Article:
City Council reviews tax exemptions, 2022 audit

The Cordova City Council held a work session on Oct. 4 ahead of their regular meeting to discuss a sales tax and property tax code rewrite. At the regular meeting later that evening the council viewed a presentation of the 2022 city audit by Newhouse & Vogler, CPA.  

The council work session outlined current tax exemptions in the city as well as a review of draft state Senate Bill 77. City attorneys Holly Wells and Jessica Spuhler were invited to attend, and provided a memo outlining various exemptions currently offered by City and prompts for clarification where needed. The memo and work session did not address the City’s current sales tax rate of 6% nor the surtax levied by the City on the sale prices, charges for services, and rent collected in Cordova.  

The City currently provides substantial sales tax exemptions, some of which expand on the Alaska State Constitution and federal law. Some exemptions on sales and property taxes include medical services, cemetery plots, schools and education-based services, and child care services, as well as exemptions for wholesale and resale services. In the memo provided by City attorneys, it is noted that the “nicknames” used commonly to refer to these exemptions “… in no way reflect the full breadth of the exemptions and should not be relied upon to indicate the true nature of the exemption.” 

CMC 5.40.025 broadly exempts certain classes of buyers from sales tax including the State of Alaska, the United States government, and federally recognized tribal entities such as the Native Village of Eyak. This exemption is largely to prevent duplication of tax-levying jurisdictions and reflect the National Congress of American Indians recognition of tribes as governments and therefore exempt.  

Other exemptions include garage sales and personal item sales, insurance, and a cap on construction wherein purchases above $3,000 for construction materials are tax exempt provided that purchaser has obtained a building permit from the City.  

Exemptions that prompted discussion for the Council included the Fish Shipping Exemption and the Transportation Exemption. For fish shipping the City waives tax for “gross receipts or proceeds derived from servicing, freezing, storing, handling, or wharfing of fisheries commodities awaiting shipment or in the process of being shipped.”  


The Council notes that while the policy goal of this exemption may be obvious for a commercial fishing port, the applications may be less clear in practice. Currently the exemption “… implies that gross receipts derived from servicing, freezing, storing, handling or wharfing fisheries commodities for buyers in the City are subject to taxation but those leaving the City are not.” The wording in the transportation exemption was also discussed to clarify types of transportation and their categories such as cargo for the purpose of commerce.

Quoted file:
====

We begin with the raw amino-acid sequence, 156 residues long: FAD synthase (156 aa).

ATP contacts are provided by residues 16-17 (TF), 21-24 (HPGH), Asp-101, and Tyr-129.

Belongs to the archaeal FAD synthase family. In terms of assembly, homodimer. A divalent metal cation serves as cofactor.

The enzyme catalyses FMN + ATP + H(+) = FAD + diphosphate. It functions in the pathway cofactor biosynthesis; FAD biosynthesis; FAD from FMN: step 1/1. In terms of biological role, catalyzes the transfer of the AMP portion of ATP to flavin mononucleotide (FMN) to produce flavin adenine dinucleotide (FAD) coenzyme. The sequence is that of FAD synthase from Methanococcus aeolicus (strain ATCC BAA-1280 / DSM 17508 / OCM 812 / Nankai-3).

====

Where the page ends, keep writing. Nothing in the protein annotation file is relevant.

Cordova also exempts “proceeds from air transportation including that portion of any chartered fishing or hunting expedition which covers the cost of air transportation.” 

Finally, the Council reviewed information about Alaska Senate Bill 77 (SB77). SB77 was introduced in the spring of this year by Sen. Forrest Dunbar (D-Anchorage) who says the goal of the bill is to support economic development and address Alaska’s housing crisis.  

The bill, which was advanced in April, would fully exempt property taxes for new developments as well as impose a tax on “blighted buildings” provided that building is not a person’s place of primary residence.  

Dunbar introduced the bill to support new properties and developments while also addressing the growing number of dilapidated buildings that are not only an “eye-sore” for communities, but may present public safety concerns as well.  

In relation to this bill, Council discussed supporting an Economic Development tax exemption. This exemption continues a follow-up discussion of the Sept. 20 work session on potential revisions to the Cordova tax code. The discussion was encouraged by the City’s desire to find ways to take advantage of the newly expanded economic development exemption in Alaska state statute, “… to encourage and incentivize housing, redevelopment of underutilized and vacant properties, and ‘Main Street’ revitalization focused on the half-mile surrounding the City Center.”